his hands, radiocarpal joints, and talocrural joints. Radiographic investigation revealed typical psoriatic erosions in the
small joints of the hands and ankylosis of both sacroiliac joints,
together with paravertebral parasyndesmophytes. At about the
same time, cutaneous signs of diffuse sclerodcrma appcared.
Skin biopsy was compatible with a diagnosis of SSc. Fibrotic
changes in the lungs on chest radiographs, inflammatory
alveolitis in bronchoalveolar lavage fluid, and severe impairment of diffusing capacity of the lungs established a diagnosis
of fibrosing alveolitis. There was also mild pericardial effusion
on echocardiography. Because of intermittent proteinuria, a
kidney biopsy was performed. This showed vascular nephrosclerosis possibly associated with SSc.
Laboratory investigation showed positive antinuclear
antibodies (ANA; titer 1:640) and positive latex agglutination
test results for rheumatoid factor (titer 1:1,280). Attempts to
determine the specificity of the ANA revealed an unidentified
precipitin line on countcrimmunoelectrophoresis using calf
thymus extract and unidentified strong bands on immunoblotting. Therefore, we made a further attempt to characterize the
target antigen. The antibody activity of this serum was named
anti-Bh, according to the initials of the patient’s name.
Cells, sera, and antibodies. HeLa cells were cultured in
Dulbecco’s modified Eagle’s medium supplemented with 10%
fetal calf serum and gentamicin. A monoclonal antibody 4F4 to
hnRNP proteins C1 and C2 (8) was kindly provided by
Professor G. Dreyfuss and Dr. S. Pinol-Roma (Department of
Biochemistry and Biophysics, University of Pennsylvania, Philadelphia). Anti-k’B hnRNP serum was obtained from a patient with RA. This serum showed an identical pattern to a
standard anti-hnRNP A2/RA33 serum on immunoblots with
semipurified hnRNP (9).
Preparation of cell extracts. Nuclear and cytoplasmic
extracts were prepared according to the method described by
Kevin et a1 (10). For 2-dimensional (2-D) electrophoresis, cells
were washed with cold phosphate buffered saline (PBS),
harvested, resuspended in lysis buffer (9.Xil.I urea, 25% Nonidet
P40, 100 mA4 dithiothreitol, and 2% ampholytes), and incubated for 1 0 minutes at room temperature. Before loading, the
cell extract was centrifuged for 60 minutes at 24,OOOg at 4°C.
Purification of’ hnKNP. Strips of nitrocellulose mcmbrane with blotted semipurified hnRNP wcrc a generous gift
from Dr. G. Steiner (Department of Rheumatology, University
of Vienna, Vienna, Austria). The hnRNP proteins were purified from HeLa cells by affinity chromatography on heparinSepharose, as previously dcscri5ed (Y).
Electrophoresis and immunoblotting. Sodium dodecyl
sulfate-polyacrylamide gel electrophoresis (SDS-PAGE) was
run either on a large gel (14 cm X 10 cm x 1.5 mm) or a
minigel (Mini Protean 11; Bio-Rad, Hertfordshire, London,
UK). A mixture of Pharmalyte 3-10 and Servalyte 5-7 was used
for 2-D electrophoresis (isoelectric focusing/SDS-PAGE). Proteins were transferred onto nitroccllulose membranes and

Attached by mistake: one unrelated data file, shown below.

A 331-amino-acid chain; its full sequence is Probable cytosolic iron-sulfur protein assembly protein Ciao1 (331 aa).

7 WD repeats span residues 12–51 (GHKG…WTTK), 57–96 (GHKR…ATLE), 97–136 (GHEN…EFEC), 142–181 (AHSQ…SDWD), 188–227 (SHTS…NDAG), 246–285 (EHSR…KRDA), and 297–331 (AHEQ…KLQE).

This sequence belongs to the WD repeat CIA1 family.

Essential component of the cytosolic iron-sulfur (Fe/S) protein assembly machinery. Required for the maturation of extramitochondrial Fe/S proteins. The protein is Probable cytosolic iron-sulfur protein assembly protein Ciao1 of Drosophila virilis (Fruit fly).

immunodetected oy systems based on 1-chloro-4-naphthol or
enhanced chemiluminescence (ECL) (Amersham, Little Chalfont, UK).
To compare the reactivity of the anti-Bh autoantibody
with the monoclonal antibody 4F4, immunodetection with both
antibodies was performed on thc same membrane. The proteins resolved by 2-D electrophoresis were blotted onto nitrocellulose membranes and sub,jected to immunodetection with
anti-Bh serum (dilution 152.5). Aftcr detection by ECL, antibodies were washed according to the manufacturer’s instructions (Amersham ECL Western blotting protocol). Brietly, the
membrane was submerged into stripping buffer (62.5 mM Tris
HCI, pH 6.7, 100 mM 2-mercaptoethanol. 2% SDS) for 30
minutes at 56“C, washed with PBS containing 0.1% Tween
(PBS-Tween), and blocked for I hour in a solution of 5%
nonfat dried milk in PBS. T o control for residual binding, the
membrane was incubated only with the anti-human antibody
conjugated with horseradish pcroxidase (HRP) and subjected
again to the ECI., detection. Aftcr elution in stripping buffer,
washing in PBS-Tween, and blocking as described above,
immunodetection was performed with the monoclonal antibody 4F4 (dilution 1:3,000).
Affinity purification of autoantibodies. Autoantibodies
from the anti-Bh serum were affinity-purified by blot clution
(1 I). Briefly, a nuclear extract was separated by large 5 1 5 %
SDS-PAGE and blotted onto nitrocellulose membranes. After
blocking, the membrane was incubated for 2 hours with serum
diluted 1:lOO. Strips from both sides of the membrane werc
cut, and proteins were immunodetected as described ‘1 b ove.
The regions corresponding to the desired bauds werc then
excised and incubated with 0.1M glycine, p H 2.5, for 10
minutes at room temperature. ‘Thc eluatc was immediately
neutralized with a 1/10 volumc of 1M Tris HCI. p H 8.0,
containing bovine serum albumin (1 mgiml), washed, and
Indirect immunofluorescence. HcI,a cells were grown
on covcrslips, rinsed in PBS, and fixed in 2% paraformaldehydc for 10 minutes at room temperature. After permeabilization with 0.2% Triton X-100 in PBS for 5 minutes and
washing in PBS, the cells were incubated for 30 minutes at
room temperature with the anti-Bh serum (dilution I :1 OO),